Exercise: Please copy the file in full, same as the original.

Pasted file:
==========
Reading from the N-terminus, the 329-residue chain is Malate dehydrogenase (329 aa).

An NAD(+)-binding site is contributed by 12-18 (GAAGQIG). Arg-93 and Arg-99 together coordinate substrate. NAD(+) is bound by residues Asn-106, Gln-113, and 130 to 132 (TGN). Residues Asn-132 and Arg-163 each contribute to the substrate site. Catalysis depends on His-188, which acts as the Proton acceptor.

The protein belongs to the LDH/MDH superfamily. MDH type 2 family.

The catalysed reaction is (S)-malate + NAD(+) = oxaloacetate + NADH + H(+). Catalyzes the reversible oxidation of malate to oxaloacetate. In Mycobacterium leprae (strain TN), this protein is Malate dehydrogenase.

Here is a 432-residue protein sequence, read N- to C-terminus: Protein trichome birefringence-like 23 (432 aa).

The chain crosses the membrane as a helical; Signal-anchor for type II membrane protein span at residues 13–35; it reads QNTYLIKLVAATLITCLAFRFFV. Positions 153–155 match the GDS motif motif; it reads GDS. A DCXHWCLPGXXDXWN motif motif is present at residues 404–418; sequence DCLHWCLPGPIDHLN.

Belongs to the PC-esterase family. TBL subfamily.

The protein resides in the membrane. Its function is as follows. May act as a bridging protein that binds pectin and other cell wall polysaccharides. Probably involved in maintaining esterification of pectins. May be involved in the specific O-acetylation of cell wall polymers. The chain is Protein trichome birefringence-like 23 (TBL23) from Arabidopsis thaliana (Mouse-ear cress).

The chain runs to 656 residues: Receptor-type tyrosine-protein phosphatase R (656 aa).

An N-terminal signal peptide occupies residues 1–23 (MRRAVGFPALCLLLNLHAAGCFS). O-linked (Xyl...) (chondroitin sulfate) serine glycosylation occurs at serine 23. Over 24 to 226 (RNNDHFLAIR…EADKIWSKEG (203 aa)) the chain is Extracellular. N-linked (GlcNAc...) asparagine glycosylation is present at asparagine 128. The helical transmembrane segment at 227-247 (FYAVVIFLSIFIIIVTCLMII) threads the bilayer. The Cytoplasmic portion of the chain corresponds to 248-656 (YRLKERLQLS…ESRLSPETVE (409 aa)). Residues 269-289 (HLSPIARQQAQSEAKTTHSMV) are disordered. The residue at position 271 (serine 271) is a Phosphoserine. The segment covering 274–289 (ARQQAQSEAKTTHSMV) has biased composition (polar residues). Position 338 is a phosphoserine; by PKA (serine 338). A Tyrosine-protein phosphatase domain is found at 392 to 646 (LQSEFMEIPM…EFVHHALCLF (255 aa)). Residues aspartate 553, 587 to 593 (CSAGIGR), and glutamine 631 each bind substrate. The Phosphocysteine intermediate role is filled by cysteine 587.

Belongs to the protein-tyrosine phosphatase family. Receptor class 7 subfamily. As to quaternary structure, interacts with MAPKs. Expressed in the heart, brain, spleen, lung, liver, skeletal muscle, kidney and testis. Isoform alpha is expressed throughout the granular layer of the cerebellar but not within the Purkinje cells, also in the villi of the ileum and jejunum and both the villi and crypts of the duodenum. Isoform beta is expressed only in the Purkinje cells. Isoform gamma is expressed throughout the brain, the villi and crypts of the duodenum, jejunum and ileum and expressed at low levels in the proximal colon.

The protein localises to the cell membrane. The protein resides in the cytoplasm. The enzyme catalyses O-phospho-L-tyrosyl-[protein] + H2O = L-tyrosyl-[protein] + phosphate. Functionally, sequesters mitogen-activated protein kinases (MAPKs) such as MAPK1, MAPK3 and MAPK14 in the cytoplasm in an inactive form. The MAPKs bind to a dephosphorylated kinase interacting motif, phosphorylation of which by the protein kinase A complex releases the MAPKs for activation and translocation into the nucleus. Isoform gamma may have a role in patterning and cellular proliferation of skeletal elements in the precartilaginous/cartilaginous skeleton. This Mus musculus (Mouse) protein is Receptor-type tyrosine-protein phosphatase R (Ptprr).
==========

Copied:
Reading from the N-terminus, the 329-residue chain is Malate dehydrogenase (329 aa).

An NAD(+)-binding site is contributed by 12-18 (GAAGQIG). Arg-93 and Arg-99 together coordinate substrate. NAD(+) is bound by residues Asn-106, Gln-113, and 130 to 132 (TGN). Residues Asn-132 and Arg-163 each contribute to the substrate site. Catalysis depends on His-188, which acts as the Proton acceptor.

The protein belongs to the LDH/MDH superfamily. MDH type 2 family.

The catalysed reaction is (S)-malate + NAD(+) = oxaloacetate + NADH + H(+). Catalyzes the reversible oxidation of malate to oxaloacetate. In Mycobacterium leprae (strain TN), this protein is Malate dehydrogenase.

Here is a 432-residue protein sequence, read N- to C-terminus: Protein trichome birefringence-like 23 (432 aa).

The chain crosses the membrane as a helical; Signal-anchor for type II membrane protein span at residues 13–35; it reads QNTYLIKLVAATLITCLAFRFFV. Positions 153–155 match the GDS motif motif; it reads GDS. A DCXHWCLPGXXDXWN motif motif is present at residues 404–418; sequence DCLHWCLPGPIDHLN.

Belongs to the PC-esterase family. TBL subfamily.

The protein resides in the membrane. Its function is as follows. May act as a bridging protein that binds pectin and other cell wall polysaccharides. Probably involved in maintaining esterification of pectins. May be involved in the specific O-acetylation of cell wall polymers. The chain is Protein trichome birefringence-like 23 (TBL23) from Arabidopsis thaliana (Mouse-ear cress).

The chain runs to 656 residues: Receptor-type tyrosine-protein phosphatase R (656 aa).

An N-terminal signal peptide occupies residues 1–23 (MRRAVGFPALCLLLNLHAAGCFS). O-linked (Xyl...) (chondroitin sulfate) serine glycosylation occurs at serine 23. Over 24 to 226 (RNNDHFLAIR…EADKIWSKEG (203 aa)) the chain is Extracellular. N-linked (GlcNAc...) asparagine glycosylation is present at asparagine 128. The helical transmembrane segment at 227-247 (FYAVVIFLSIFIIIVTCLMII) threads the bilayer. The Cytoplasmic portion of the chain corresponds to 248-656 (YRLKERLQLS…ESRLSPETVE (409 aa)). Residues 269-289 (HLSPIARQQAQSEAKTTHSMV) are disordered. The residue at position 271 (serine 271) is a Phosphoserine. The segment covering 274–289 (ARQQAQSEAKTTHSMV) has biased composition (polar residues). Position 338 is a phosphoserine; by PKA (serine 338). A Tyrosine-protein phosphatase domain is found at 392 to 646 (LQSEFMEIPM…EFVHHALCLF (255 aa)). Residues aspartate 553, 587 to 593 (CSAGIGR), and glutamine 631 each bind substrate. The Phosphocysteine intermediate role is filled by cysteine 587.

Belongs to the protein-tyrosine phosphatase family. Receptor class 7 subfamily. As to quaternary structure, interacts with MAPKs. Expressed in the heart, brain, spleen, lung, liver, skeletal muscle, kidney and testis. Isoform alpha is expressed throughout the granular layer of the cerebellar but not within the Purkinje cells, also in the villi of the ileum and jejunum and both the villi and crypts of the duodenum. Isoform beta is expressed only in the Purkinje cells. Isoform gamma is expressed throughout the brain, the villi and crypts of the duodenum, jejunum and ileum and expressed at low levels in the proximal colon.

The protein localises to the cell membrane. The protein resides in the cytoplasm. The enzyme catalyses O-phospho-L-tyrosyl-[protein] + H2O = L-tyrosyl-[protein] + phosphate. Functionally, sequesters mitogen-activated protein kinases (MAPKs) such as MAPK1, MAPK3 and MAPK14 in the cytoplasm in an inactive form. The MAPKs bind to a dephosphorylated kinase interacting motif, phosphorylation of which by the protein kinase A complex releases the MAPKs for activation and translocation into the nucleus. Isoform gamma may have a role in patterning and cellular proliferation of skeletal elements in the precartilaginous/cartilaginous skeleton. This Mus musculus (Mouse) protein is Receptor-type tyrosine-protein phosphatase R (Ptprr).